Chapter 20 – dispersion and Spectra
Page No 442:
Question 8:
Three thin prisms are combined as shown in figure. The refractive indices of the crown glass for red, yellow and violet rays are μ_{r}, μ_{y} and μ_{v} respectively and those for the flint glass are μ’_{r}, μ’_{y} and μ’_{v} respectively. Find the ratio A‘/A for which (a) there is no net angular dispersion, and (b) there is no net deviation in the yellow ray.
Figure
Answer:
For the crown glass, we have:
Refractive index for red rays = μ_{r}
Refractive index for yellow rays = μ_{y}
Refractive index for violet rays = μ_{v}
For the flint glass, we have:
Refractive index for red rays = μ’_{r}
Refractive index for yellow rays = μ’_{y}
Refractive index for violet rays = μ’_{v}
Let δ_{cy} and δ_{fy} be the angles of deviation produced by the crown and flint prisms for the yellow light.
Total deviation produced by the prism combination for yellow rays:
δ_{y} = δ_{cy} − δ_{fy}
= 2δ_{cy} − δ_{fy}
=2(μ_{cy} + 1)A − (μ_{fy} − 1)A’
Angular dispersion produced by the combination is given by
δ_{v} − δ_{r} = [(μ_{vc} − 1)A − (μ_{vf} − 1)A’ + (μ_{v}_{c} − 1)A −
μrc1Aμrf1A’+μrc1AHere,
μ_{vc}_{ = }Refractive index for the violet colour of the crown glass
μ_{vf} = Refractive index for the violet colour of the flint glass
μrc= Refractive index for the red colour of the crown glass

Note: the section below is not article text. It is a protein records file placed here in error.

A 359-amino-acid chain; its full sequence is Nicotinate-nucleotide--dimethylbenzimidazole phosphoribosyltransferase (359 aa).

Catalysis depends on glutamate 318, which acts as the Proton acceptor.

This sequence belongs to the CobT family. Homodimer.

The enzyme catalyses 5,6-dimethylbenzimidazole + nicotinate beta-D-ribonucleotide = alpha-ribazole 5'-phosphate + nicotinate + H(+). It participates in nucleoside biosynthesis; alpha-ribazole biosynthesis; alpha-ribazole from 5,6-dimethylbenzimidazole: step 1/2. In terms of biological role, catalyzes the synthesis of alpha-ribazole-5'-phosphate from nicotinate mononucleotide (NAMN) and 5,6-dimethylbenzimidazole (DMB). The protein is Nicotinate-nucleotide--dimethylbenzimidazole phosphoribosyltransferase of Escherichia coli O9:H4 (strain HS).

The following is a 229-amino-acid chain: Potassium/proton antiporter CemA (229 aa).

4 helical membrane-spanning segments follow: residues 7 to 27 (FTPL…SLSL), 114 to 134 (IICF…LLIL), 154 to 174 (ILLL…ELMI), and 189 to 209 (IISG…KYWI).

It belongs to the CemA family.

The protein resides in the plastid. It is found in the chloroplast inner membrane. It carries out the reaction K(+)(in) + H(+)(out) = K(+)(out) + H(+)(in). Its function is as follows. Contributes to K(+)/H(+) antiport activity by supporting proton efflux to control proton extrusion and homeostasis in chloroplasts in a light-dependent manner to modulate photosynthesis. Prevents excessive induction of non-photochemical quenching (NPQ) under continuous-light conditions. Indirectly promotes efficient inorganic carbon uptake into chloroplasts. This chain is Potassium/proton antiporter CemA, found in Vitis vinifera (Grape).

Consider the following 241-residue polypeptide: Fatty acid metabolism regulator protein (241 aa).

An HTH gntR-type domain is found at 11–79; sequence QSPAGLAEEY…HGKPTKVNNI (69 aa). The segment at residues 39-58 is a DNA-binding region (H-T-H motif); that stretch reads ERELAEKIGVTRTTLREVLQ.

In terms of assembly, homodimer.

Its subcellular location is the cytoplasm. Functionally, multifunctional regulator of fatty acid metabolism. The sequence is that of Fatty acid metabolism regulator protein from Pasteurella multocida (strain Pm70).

μrf= Refractive index for the red colour of the flint glass
On solving, we get:
δ_{v} − δ_{r} = 2(μ_{vc} −1)A − (μ_{vf} − 1)A’
(a) For zero angular dispersion, we have:
δ_{t} − δ_{t} = 0 = 2(μ_{vc} −1)A − (μ_{vf} − 1)A’
⇒ A’A=2(μvf1)(μvc1)=2(μrμr)(μrμ)(b) For zero deviation in the yellow ray, δ_{y} = 0.
⇒ 2(μ_{cy} − 1)A = (μ_{fy} − 1)A
⇒ A’A=2(μcy1)(μfy1)=2(μy1)(μ’y1)
Page No 441:
Question 1:
The equation
ω=μuμrμ1was derived for a prism having small refracting angle. Is it also valid for a prism of large refracting angle? Is it also valid for a glass slab or a glass sphere?
Answer:
Dispersive power depends on angular deviation, and angular deviation is valid only for a small refracting angle and a small angle of incidence. Therefore, dispersive power is not valid for a prism of large refracting angle. It is also not valid for a glass slab or a glass sphere, as it has a large refracting angle.
Question 2:
Can the dispersive power
ω=μuμrμ1be negative? What is the sign of ω if a hollow prism is immersed into water?
Answer:
No, it cannot be negative, as the refractive index for violet light is always greater than that for red light. Also, refractive index is inversely proportional to
λ2. The sign of ω will be positive, as
μis still greater than 1 and as
μv>μr.
Question 3:
If three identical prisms are combined, is it possible to pass a beam that emerges undeviated? Undispersed?
Answer:
No, it is not possible even when prisms are be combined with their refractive angle reversed with respect to each other. There will be at least a net deviation and dispersion equal to the dispersion and deviation produced by a single prism.